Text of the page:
cybersecurity ezviz hikvision ip camera italy videosecurity

Where does the video feed from home cameras go? A traffic analysis. The product – Part 1

In home security cameras have been increasing in numbers hugely in the past few years. Used for checking pets, indoors, outdoors environments they provide a quick and simple way to have an eye in places where it is needed – like shops or inside homes – and human presence is not always available. Often the camera is the only component bought, meaning that the video feed goes to a cloud. Yes but which? And where? And whose is it? And what can the backend system do?

An analysis of the traffic of the EZVIZ/Hikvision wireless security camera and app has been done. Basically the Italian users data goes to remote cloud servers everywhere, except Italy.

Just for clarity, it is probably the same scenario for different camera manufacturers, more are in testing.

Recommendations on camera regulations:

  • For the security of Italian users’ data, all information should remain in data centers in the country.
  • Video backends used by cloud enabled home security cameras should be clearly detailed. All the servers/services of the cloud should be located in the country, in this case Italy.
  • Online vendors should list vulnerabilities found in the hardware they are selling on the items’ page, just like the item’s reviews.

Table of contents

Part 1: The Ezviz in home security camera product

Part 2: The cloud backend and the traffic analysis from the security camera

Part 3: The security camera manufacturer, Hikvision

Part 4: Worst case scenario of cloud software for private consumers

Currently all the videos recorded by the security camera in Italy transit through servers abroad before being sent back to the user in Italy.

The servers in Frankfurt owned by Tencent and London/Honk Kong owned by uCloud transport the video feeds from the camera to the user. The camera’s time is set via NTP from a Hikvision server based in China, and the API commands of the app to the camera are sent via a EC2 instance server in Ireland owned by Amazon. The graph shows these interactions:

Ezviz/Hikvision camera internet traffic to different countries depending on the data and protocol

The model analysed were bought over the top from Amazon’s Italy store. All the information here is for educational and research purposes.

How does the video from the security camera get to the smartphone?

The way the Ezviz in home security camera shares traffic is – conversely to what could be thought – not only from the camera to the smartphone via local wifi,as it happens for RTSP streaming/lan view. The camera is connected to the smartphone app of the user monitoring: from the camera to a server outside Italy, then from the server to the users’ smartphone app wherever the user is, in Italy at home or abroad. The video feed is encrypted via a proprietary protocol, and it seems Transport Stream (TS) video.

No where it is mentioned that the video data of a user in Italy before reaching his/her smartphone goes through a server in possibly in Honk Kong and/or London.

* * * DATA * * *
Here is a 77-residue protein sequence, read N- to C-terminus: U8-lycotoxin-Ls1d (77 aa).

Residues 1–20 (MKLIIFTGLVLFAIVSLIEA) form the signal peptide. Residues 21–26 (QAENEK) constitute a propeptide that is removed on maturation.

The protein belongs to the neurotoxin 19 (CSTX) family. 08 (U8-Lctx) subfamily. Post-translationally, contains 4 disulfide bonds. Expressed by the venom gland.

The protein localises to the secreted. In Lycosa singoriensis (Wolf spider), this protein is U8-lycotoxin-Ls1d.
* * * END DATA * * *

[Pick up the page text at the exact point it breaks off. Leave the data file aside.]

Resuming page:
The graph below highlights this:

The graph above shows the 4 steps of the connection:

  1. The IP camera in the user’s home connects to the users home Wifi modem and records what it sees
  2. The data is then transferred via a proprietary protocol to a Ucloud server registered in Honk Kong.
  3. The server then processes the data and either stores it in its cloud or relays it (only?) back to the Wifi network
  4. The users’ smartphone connected to the Wifi network receives the data and decrypts it via the smartphone proprietary app and gets the video.

This sort of interaction is not made clear on the product page, neither it is specified anywhere in the description of the product once received at home.

From the user point of view, it would be best if Consumer Electronics (CE) manufacturers were required by law to have server hosting the data in the country that the devices are being sold, for example Italy and monitored by privacy watchdogs.

The video camera product – EZVIZ

The model tested was an indoor security camera (C6N) from EZVIZ:

And the Amazon page:

In order to understand the traffic flow from the security camera to the web and back, the camera was LAN connected to a laptop running Wireshark and sharing its connection. The Ezviz app on the phone was being run at the same time as Charles Proxy with a Charles CA installed on the phone to decrypt parts of the traffic going through.

The model being sold is currently subject to CVE-2022-2471, which per the NVD has a CVSS3 score of 9.8/10, discovered in September 2022.

The vulnerability:

Stack-based Buffer Overflow vulnerability in the EZVIZ Motion Detection component as used in camera models CS-CV248, CS-C6N-A0-1C2WFR, CS-DB1C-A0-1E2W2FR, CS-C6N-B0-1G2WF, CS-C3W-A0-3H4WFRL allows a remote attacker to execute remote code on the device.

And the other vulnerability also discovered in September 2022 is CVE-2022-2472, with a score of 7.6/10 and defined as:

Improper Initialization vulnerability in the local server component of EZVIZ CS-C6N-A0-1C2WFR allows a local attacker to read the contents of the memory space containing the encrypted admin password.

EZVIZ made an announcement around these vulns with a fix initially at this page: The notice is:

EZVIZ statements for the vulnerabilities found by Bitdefender

EZVIZ recommends updating the firmware on the wireless security camera!

Online vendors (like Amazon) should be required by law to list the number and severity of vulnerabilities with the model/version of the item being sold on the item’s page, by fetching this information via API from vulnerabilities databases.

In part 2 the cloud backend and the camera traffic from and to the internet will be analysed.